Guild Wars 2 Review

By Adam Ma on October 10, 2012

MMO reviews need to be approached carefully because by default, they are an incredibly unusual genre. Most gamers have different reasons for investing in an MMO because it's a completely different kind of game.

When you talk of investing time into an MMO, you're no longer looking at a few hours, or days, or weeks, but rather what kind of commitment you may be considering on a long term monthly basis. Content that other games may gleam over or simply consider an accessory to gameplay becomes critical in keeping accounts active, and should the developers keep updates frequent enough (and more importantly detailed enough) the players will be in for the long haul. Looking back at Guild Wars 2 over the past few weeks we've highlighted a lot of what makes the game so special. How classes and leveling works, what combat is like, and what kind of grind players may have ahead of them. It may paint a decent picture as to what you may be getting into, but at the end of the day only one question matters: is Guild Wars 2 worth buying?

One of the main advantages that GW boasts over other games is the lack of a monthly subscription. Completely aside from the content (which is fairly expansive on its own) not having to worry about a long term financial commitment to the game makes logging in a lot easier. Whether you're interested in PvE or want to log in for the WvW combat, there's never really a rush. It's very unlike most MMOs on the market currently. Not logging in every single day and grinding dungeons or struggling to capture keeps may slow your progress when it comes to getting the best gear, but it means that you can approach the game completely on your own terms. Outside of competing with friends, NCsoft has provided a way of letting players of any gear level (or literal level) participate in large scale combat.

That's not to say that Guild Wars 2 isn't a grind; no matter which way you look at it any MMO is a grind to get one type of equipment or accomplish one set of goals. What Guild Wars 2 does well is cater to a very specific type of online gamer. If intimate 1v1 PvP is your kind of game, or if you're the type of player who likes catching people off guard in the wild while they're sitting over a resource node then it may be best to stay away from Guild Wars' style of gameplay. Combat happens on too grand a scale, classes are built to survive in groups, and the typical tank-healer-DPS relationship is simply nonexistent. The real reward in-game comes in the form of cooperation and strategy on a grand scale, which may come as an extremely hard pill to swallow for a lot of casual gamers. For many being forced to actually communicate on the world map channels or ask players for information is unusual; larger developers have just spent the last few years streamlining party building to nothing but a queue time and the inevitable group formation.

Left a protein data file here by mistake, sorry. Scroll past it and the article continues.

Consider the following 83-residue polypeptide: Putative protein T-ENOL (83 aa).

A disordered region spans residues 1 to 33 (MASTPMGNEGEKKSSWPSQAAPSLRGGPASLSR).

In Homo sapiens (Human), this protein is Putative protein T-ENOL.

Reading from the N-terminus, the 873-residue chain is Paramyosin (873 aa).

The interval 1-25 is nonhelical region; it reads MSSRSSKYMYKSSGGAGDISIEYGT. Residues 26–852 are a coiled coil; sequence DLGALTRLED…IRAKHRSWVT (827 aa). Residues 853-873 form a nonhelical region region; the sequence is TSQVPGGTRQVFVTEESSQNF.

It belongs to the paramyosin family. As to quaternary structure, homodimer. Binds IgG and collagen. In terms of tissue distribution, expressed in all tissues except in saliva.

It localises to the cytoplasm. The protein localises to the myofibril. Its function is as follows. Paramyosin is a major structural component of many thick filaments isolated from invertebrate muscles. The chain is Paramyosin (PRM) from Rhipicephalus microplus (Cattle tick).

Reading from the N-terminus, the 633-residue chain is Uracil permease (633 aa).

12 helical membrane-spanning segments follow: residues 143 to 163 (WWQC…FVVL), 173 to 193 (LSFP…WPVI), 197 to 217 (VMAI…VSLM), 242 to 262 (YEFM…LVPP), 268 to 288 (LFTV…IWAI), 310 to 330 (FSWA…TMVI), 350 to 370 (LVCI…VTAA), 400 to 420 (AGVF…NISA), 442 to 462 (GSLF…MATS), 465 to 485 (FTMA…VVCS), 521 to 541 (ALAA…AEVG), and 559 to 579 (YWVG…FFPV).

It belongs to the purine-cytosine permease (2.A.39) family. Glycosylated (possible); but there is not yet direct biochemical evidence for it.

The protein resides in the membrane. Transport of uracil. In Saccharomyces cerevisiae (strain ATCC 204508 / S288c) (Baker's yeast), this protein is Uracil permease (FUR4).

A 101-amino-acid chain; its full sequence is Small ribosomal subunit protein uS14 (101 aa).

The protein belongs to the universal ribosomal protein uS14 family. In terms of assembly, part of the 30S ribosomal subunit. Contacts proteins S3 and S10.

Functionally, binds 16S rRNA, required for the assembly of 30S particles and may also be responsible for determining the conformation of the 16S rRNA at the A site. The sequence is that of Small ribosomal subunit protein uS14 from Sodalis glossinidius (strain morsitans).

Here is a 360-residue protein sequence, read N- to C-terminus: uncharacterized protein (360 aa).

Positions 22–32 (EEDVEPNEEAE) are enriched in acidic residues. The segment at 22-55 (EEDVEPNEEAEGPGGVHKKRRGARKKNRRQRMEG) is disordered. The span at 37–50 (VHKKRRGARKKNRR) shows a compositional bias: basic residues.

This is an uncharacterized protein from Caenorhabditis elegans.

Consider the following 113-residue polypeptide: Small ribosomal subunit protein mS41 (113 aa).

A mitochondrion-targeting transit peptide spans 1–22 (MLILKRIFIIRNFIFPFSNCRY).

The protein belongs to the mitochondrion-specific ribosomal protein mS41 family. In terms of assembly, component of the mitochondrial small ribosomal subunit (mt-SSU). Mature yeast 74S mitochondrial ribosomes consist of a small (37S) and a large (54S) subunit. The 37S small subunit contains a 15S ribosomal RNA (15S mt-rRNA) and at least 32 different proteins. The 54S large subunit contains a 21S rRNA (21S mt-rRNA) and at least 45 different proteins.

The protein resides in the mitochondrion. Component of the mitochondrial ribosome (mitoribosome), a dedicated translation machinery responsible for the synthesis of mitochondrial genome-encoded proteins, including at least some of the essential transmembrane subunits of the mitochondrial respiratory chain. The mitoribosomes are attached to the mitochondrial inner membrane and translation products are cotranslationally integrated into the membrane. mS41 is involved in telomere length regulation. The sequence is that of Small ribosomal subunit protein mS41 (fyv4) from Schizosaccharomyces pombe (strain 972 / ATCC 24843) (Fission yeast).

Though having social interaction forced down your throat may or may not be appealing there are quite a few design elements that make the game a huge success. Group events and quests are amazingly fluid and provide players with rewards equal to their participation, and general quests having no 'turn in' NPC keeps the focus on playing the game and less on completing a fantasy grocery list of things to do. Removing the limitations from PvP (both in the smaller 8 man divisions and within WvW) also leave something for players to jump into without ever having to worry that they'll be left in the dust.

It all means that Guild Wars 2 is incredibly refreshing to play. It isn't a game that had a few millions dollars spent on an advertising campaign which promises changes to the shape of the industry - it just does it anyway. Just the fact that a player may be a part of multiple guilds alone would solve so many problems in other mainstream MMOs, guild perks and bonuses aside.

Final Thoughts

While Guild Wars 2 may have a few aspects that leave players a little frustrated it provides an incredibly solid experience for anyone interested in large scale cooperative play. It will be interesting to see what content updates NCsoft has planned for the future, but even assuming that all players have to look forward to is four or so months of patch balances before the next big content addition there's more than enough available now to justify the purchase.

Fantastic group questing/PvP layout
Enjoyable crafting system
Well balanced and diverse classes
Lack of in-depth tutorial may have MMO noobs scratching their heads
Not much available for players who enjoy solo content
No real WvW ranking system
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